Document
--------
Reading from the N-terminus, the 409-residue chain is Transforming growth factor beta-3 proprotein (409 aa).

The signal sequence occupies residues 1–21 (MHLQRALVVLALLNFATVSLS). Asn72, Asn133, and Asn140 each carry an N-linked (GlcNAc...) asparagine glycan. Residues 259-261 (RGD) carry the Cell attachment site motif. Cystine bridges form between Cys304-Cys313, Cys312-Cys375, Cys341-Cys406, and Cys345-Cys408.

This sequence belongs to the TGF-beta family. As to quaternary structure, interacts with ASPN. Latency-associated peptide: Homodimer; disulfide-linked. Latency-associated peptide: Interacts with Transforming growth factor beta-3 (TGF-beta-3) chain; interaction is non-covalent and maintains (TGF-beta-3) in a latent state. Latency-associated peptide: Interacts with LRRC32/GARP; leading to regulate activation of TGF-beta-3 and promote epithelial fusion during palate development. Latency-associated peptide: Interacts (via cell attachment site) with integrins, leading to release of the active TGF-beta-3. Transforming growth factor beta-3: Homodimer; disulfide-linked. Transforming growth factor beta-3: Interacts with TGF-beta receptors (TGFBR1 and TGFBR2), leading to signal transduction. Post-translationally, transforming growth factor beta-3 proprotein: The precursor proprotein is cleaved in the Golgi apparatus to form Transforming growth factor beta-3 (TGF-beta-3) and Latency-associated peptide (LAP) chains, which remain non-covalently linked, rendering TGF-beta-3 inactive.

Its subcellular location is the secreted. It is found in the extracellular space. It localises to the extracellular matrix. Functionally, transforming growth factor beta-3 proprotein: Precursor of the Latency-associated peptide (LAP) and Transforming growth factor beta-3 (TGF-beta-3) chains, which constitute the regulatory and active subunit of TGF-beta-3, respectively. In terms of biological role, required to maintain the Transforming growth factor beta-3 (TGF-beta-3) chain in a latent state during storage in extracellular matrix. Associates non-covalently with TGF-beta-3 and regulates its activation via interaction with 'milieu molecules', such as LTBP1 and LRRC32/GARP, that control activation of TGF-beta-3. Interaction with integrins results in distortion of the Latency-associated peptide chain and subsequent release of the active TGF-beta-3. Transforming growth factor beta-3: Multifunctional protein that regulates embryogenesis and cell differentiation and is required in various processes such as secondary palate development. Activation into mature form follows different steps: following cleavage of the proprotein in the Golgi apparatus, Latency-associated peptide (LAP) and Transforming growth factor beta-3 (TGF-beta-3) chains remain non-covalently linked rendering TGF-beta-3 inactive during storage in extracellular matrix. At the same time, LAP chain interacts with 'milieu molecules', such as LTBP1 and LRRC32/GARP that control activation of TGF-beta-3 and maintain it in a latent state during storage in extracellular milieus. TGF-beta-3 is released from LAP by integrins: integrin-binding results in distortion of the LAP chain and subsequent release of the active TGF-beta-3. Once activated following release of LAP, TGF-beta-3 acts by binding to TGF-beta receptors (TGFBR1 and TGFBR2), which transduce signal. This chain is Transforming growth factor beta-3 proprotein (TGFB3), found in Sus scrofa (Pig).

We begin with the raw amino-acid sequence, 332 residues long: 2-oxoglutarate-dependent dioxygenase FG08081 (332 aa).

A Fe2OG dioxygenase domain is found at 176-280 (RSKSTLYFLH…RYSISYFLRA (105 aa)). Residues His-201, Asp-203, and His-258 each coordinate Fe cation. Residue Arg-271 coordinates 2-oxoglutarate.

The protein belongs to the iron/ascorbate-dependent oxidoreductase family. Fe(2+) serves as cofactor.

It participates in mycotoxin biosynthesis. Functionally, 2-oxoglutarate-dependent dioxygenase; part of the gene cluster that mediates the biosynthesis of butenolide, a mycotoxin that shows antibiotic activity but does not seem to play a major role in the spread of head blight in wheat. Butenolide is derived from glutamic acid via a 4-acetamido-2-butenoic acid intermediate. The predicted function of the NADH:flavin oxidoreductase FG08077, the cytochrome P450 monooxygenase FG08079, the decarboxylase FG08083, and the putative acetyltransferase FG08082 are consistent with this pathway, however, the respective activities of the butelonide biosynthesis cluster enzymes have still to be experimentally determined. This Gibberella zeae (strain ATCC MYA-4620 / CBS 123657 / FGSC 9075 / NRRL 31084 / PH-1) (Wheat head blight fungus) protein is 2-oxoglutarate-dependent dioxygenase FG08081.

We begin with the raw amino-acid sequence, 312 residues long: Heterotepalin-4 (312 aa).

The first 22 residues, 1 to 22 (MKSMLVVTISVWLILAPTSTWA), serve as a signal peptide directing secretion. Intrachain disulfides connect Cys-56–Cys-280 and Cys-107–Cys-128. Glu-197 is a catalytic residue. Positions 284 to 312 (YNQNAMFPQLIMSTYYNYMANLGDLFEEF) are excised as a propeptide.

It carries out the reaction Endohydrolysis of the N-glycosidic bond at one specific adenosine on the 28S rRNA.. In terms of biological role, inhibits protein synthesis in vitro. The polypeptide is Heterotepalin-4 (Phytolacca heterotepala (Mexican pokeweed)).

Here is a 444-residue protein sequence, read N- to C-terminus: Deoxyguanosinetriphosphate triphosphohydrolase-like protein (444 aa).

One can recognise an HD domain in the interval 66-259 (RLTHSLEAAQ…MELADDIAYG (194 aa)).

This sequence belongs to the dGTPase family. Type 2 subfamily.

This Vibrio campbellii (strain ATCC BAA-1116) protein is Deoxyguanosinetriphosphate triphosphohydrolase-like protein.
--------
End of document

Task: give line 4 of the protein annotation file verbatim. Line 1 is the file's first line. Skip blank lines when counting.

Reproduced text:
Its subcellular location is the secreted. It is found in the extracellular space. It localises to the extracellular matrix. Functionally, transforming growth factor beta-3 proprotein: Precursor of the Latency-associated peptide (LAP) and Transforming growth factor beta-3 (TGF-beta-3) chains, which constitute the regulatory and active subunit of TGF-beta-3, respectively. In terms of biological role, required to maintain the Transforming growth factor beta-3 (TGF-beta-3) chain in a latent state during storage in extracellular matrix. Associates non-covalently with TGF-beta-3 and regulates its activation via interaction with 'milieu molecules', such as LTBP1 and LRRC32/GARP, that control activation of TGF-beta-3. Interaction with integrins results in distortion of the Latency-associated peptide chain and subsequent release of the active TGF-beta-3. Transforming growth factor beta-3: Multifunctional protein that regulates embryogenesis and cell differentiation and is required in various processes such as secondary palate development. Activation into mature form follows different steps: following cleavage of the proprotein in the Golgi apparatus, Latency-associated peptide (LAP) and Transforming growth factor beta-3 (TGF-beta-3) chains remain non-covalently linked rendering TGF-beta-3 inactive during storage in extracellular matrix. At the same time, LAP chain interacts with 'milieu molecules', such as LTBP1 and LRRC32/GARP that control activation of TGF-beta-3 and maintain it in a latent state during storage in extracellular milieus. TGF-beta-3 is released from LAP by integrins: integrin-binding results in distortion of the LAP chain and subsequent release of the active TGF-beta-3. Once activated following release of LAP, TGF-beta-3 acts by binding to TGF-beta receptors (TGFBR1 and TGFBR2), which transduce signal. This chain is Transforming growth factor beta-3 proprotein (TGFB3), found in Sus scrofa (Pig).